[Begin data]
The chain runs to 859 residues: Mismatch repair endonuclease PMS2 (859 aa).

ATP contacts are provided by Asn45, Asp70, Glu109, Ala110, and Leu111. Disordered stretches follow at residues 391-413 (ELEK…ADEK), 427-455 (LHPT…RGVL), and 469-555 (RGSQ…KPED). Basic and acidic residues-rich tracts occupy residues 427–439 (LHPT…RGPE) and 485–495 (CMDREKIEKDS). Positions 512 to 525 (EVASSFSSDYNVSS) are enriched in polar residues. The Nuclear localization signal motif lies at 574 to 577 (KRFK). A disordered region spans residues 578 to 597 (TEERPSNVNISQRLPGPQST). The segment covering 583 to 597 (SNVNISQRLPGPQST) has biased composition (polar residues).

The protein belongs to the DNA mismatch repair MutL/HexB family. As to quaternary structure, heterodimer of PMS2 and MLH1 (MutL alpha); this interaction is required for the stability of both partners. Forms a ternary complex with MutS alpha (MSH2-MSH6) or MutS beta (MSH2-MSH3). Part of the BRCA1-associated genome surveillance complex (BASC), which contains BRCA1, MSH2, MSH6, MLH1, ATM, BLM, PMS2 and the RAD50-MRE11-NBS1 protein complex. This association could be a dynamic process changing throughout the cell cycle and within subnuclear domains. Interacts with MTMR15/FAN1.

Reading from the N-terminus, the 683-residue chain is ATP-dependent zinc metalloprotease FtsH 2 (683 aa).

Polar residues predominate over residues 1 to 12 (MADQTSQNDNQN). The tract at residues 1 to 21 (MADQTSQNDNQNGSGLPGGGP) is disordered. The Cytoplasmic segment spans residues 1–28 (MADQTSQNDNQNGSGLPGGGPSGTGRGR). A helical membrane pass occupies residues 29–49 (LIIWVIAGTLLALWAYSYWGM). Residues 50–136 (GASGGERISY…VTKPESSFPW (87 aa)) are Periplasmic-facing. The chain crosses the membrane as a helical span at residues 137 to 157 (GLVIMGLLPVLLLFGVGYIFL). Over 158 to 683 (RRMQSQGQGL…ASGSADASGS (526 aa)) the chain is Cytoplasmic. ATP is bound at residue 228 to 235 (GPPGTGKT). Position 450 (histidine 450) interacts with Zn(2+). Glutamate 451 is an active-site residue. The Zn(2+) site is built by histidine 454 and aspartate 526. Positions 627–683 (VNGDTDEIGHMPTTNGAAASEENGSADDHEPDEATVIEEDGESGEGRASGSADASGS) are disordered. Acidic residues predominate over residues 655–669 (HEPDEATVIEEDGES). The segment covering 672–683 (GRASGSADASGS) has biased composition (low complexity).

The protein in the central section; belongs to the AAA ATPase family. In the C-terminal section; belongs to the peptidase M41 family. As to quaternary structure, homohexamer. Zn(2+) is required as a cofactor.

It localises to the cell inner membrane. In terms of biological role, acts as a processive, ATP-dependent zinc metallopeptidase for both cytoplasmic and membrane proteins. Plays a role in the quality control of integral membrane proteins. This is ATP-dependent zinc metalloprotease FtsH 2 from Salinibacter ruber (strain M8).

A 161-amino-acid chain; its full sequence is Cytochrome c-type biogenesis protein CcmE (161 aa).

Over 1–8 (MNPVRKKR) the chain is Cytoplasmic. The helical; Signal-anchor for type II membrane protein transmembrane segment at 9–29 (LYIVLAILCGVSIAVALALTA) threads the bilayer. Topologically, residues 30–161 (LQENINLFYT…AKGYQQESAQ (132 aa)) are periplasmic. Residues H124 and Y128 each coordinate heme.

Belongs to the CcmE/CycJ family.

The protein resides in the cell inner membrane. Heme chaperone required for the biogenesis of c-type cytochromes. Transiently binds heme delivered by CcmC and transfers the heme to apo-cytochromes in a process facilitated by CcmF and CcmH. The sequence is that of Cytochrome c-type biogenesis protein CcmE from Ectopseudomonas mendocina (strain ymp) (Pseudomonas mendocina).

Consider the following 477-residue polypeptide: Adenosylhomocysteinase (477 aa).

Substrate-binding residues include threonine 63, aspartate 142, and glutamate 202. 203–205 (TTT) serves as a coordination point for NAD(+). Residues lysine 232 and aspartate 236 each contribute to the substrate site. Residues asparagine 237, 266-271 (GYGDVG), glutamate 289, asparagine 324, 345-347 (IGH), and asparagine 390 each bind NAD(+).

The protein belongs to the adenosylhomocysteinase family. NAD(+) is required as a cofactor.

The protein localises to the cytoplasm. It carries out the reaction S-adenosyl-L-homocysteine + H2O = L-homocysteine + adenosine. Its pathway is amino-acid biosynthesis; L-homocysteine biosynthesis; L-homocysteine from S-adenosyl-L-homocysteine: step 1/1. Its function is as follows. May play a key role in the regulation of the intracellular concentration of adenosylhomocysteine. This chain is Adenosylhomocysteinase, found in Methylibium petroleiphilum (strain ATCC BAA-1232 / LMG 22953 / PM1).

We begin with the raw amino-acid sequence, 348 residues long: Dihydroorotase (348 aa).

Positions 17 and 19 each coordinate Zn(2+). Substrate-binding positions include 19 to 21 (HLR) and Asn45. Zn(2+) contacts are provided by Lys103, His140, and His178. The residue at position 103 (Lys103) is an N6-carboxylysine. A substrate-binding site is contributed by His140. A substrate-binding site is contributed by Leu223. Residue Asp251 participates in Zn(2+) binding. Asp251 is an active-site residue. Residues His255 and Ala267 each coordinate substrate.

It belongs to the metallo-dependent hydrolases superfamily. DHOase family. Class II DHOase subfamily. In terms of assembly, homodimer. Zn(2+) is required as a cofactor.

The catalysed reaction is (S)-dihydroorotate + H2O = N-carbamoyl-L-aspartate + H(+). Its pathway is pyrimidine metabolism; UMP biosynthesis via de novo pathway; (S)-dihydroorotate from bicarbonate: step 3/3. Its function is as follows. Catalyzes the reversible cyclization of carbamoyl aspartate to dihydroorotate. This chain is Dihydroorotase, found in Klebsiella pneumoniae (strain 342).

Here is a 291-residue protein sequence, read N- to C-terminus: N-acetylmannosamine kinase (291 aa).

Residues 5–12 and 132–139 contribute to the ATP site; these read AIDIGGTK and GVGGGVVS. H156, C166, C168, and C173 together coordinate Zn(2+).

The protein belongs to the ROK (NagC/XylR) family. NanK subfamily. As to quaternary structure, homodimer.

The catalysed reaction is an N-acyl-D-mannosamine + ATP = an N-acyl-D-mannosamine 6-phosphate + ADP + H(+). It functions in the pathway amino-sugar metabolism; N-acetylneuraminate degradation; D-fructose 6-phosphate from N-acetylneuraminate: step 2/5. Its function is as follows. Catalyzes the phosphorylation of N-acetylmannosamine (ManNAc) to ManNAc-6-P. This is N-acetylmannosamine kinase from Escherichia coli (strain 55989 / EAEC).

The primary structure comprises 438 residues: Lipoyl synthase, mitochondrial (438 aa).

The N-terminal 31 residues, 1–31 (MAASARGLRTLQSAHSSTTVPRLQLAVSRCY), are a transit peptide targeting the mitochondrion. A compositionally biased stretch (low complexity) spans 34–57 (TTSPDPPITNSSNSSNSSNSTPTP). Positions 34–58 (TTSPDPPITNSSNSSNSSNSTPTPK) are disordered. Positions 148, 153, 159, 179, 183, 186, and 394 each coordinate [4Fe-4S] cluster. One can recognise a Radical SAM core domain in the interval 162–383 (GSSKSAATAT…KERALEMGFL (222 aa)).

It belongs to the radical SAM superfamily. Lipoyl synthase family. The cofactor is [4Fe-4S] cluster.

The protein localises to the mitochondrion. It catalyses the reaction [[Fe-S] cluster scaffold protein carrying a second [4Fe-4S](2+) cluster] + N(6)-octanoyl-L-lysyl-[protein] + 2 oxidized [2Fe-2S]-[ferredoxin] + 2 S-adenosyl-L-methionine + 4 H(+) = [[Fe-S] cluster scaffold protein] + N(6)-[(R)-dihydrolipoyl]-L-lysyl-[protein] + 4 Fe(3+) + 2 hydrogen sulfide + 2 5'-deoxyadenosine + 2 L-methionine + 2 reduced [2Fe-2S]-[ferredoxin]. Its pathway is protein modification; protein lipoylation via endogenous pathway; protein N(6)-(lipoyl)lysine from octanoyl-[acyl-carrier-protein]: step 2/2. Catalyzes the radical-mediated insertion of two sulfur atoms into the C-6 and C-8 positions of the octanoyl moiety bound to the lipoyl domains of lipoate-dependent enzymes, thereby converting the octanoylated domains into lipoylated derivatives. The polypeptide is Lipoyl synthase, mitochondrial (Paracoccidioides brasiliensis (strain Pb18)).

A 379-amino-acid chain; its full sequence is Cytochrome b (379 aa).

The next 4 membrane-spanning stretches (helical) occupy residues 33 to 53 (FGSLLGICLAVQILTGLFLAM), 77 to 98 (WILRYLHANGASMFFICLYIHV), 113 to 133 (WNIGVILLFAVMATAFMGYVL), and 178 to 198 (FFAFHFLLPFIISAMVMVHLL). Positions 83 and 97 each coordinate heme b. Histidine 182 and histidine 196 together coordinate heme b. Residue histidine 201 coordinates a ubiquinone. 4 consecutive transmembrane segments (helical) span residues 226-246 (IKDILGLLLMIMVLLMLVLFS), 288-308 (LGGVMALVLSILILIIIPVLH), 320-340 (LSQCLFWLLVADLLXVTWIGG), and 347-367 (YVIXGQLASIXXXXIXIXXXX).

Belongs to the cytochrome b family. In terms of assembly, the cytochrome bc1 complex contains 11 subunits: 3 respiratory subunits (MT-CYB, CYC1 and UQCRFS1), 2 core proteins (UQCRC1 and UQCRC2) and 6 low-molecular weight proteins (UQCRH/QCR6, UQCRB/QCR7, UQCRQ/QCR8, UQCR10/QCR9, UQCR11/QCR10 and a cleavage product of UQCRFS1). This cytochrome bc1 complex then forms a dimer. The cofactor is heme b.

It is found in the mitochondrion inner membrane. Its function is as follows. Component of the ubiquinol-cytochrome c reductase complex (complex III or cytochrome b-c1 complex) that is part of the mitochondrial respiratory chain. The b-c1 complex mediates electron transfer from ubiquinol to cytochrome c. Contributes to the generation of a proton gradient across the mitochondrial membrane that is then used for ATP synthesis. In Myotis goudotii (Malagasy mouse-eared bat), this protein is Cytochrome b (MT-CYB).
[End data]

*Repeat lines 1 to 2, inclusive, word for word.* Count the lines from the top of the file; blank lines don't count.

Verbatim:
The chain runs to 859 residues: Mismatch repair endonuclease PMS2 (859 aa).

ATP contacts are provided by Asn45, Asp70, Glu109, Ala110, and Leu111. Disordered stretches follow at residues 391-413 (ELEK…ADEK), 427-455 (LHPT…RGVL), and 469-555 (RGSQ…KPED). Basic and acidic residues-rich tracts occupy residues 427–439 (LHPT…RGPE) and 485–495 (CMDREKIEKDS). Positions 512 to 525 (EVASSFSSDYNVSS) are enriched in polar residues. The Nuclear localization signal motif lies at 574 to 577 (KRFK). A disordered region spans residues 578 to 597 (TEERPSNVNISQRLPGPQST). The segment covering 583 to 597 (SNVNISQRLPGPQST) has biased composition (polar residues).